So I would say don't feel guilty if you don't want to follow up by asking your therapist if she's okay, or what happened, or whatever. You could let her know that you would have been okay with her cancelling the appt if she'd needed to. Everybody needs to take personal time off once in a while.
posted by vignettist at 7:23 PM on July 24, 2019 [1 favorite]


I would absolutely NOT mention it during your next session and especially not in a "let's discuss my feelings about it" way. What happened was not about you and her one-off distracted behavior and your feelings about it are not therapy fodder.

I agree that it would have been fine to suggest rescheduling.
posted by M. at 1:35 AM on July 25, 2019 [3 favorites]


Therapists learn that they are in a relationship with clients and that this relationship, and the interactions within, are definitely "therapy fodder". Anything can be therapy fodder. As a new therapist, I absolutely would want a client to feel comfortable with bringing up my behavior or reactions if it is something they were worried about or wanted to discuss.

Most modern-day therapists are at least somewhat relational in nature and Freud's model of "therapist as blank-slate" is not something that is generally practiced these days. Therapists and clients are both human beings who bring themselves into the therapy office, and neither has to pretend otherwise.

So, I don't think you have to bring it up. But I think if you would like to, you absolutely can.
posted by bearette at 5:50 AM on July 25, 2019 [7 favorites]


And to add, I think your reactions and feelings are why you might want to bring this up. It's not an issue of trying to get her to discuss her personal life, but of acknowledging that you noticed her change in tone in the last session, and that it made you worry about her. As a therapist, I would want to be aware if something like this was making my client worry.

But also, therapist are trained to handle it if clients ask about their personal lives.
posted by bearette at 5:55 AM on July 25, 2019 [3 favorites]


You did fine. It would also not have been awful if you had brought it up, but what you did was fine.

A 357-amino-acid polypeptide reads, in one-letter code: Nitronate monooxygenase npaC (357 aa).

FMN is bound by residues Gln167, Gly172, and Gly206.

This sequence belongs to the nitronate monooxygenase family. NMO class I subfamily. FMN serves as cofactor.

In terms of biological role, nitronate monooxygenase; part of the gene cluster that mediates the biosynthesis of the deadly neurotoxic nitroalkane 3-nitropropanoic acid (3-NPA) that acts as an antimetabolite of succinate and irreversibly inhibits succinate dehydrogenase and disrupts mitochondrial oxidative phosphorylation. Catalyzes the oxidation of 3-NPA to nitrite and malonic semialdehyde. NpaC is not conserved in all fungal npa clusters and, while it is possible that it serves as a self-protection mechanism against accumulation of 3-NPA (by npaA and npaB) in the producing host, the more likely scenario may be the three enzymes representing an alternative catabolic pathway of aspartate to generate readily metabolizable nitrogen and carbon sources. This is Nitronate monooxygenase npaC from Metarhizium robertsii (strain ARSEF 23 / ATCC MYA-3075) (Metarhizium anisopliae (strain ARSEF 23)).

If you get to your next appointment and you're finding that you're still thinking about it, or your own reaction in the moment bothered you, then sure, bring it up, working through those places where your brain gets stuck on a certain thing is part of what therapy's for. But otherwise I don't think there's any pressing need to bring it up in the future. Your therapist had an off day. It happens. If you don't feel it impacted significantly on your quality of therapy such that you want a refund or it's something you find yourself continuing to think about more than you'd like to, chalk it up to a weird session and move on, worry-free.
posted by Stacey at 6:26 AM on July 25, 2019


Thank you all! I really appreciate the feedback and thoughtful answers. <3
posted by stella1 at 9:08 AM on July 25, 2019


You can talk about anything that affects you in a session. In fact you can ask about anything...it’s not your job to decide if it’s appropriate. In this case, you felt you weren’t getting the benefit of her full attention; I would certainly bring that up, telling the therapist what MY experience was like.

If you were to ask something personal about her, it would be normal for her to ask you why you were asking, and go from there. She might not answer the specific thing you asked, but would talk with you about what that particular info meant to you.
posted by wryly at 1:59 PM on July 25, 2019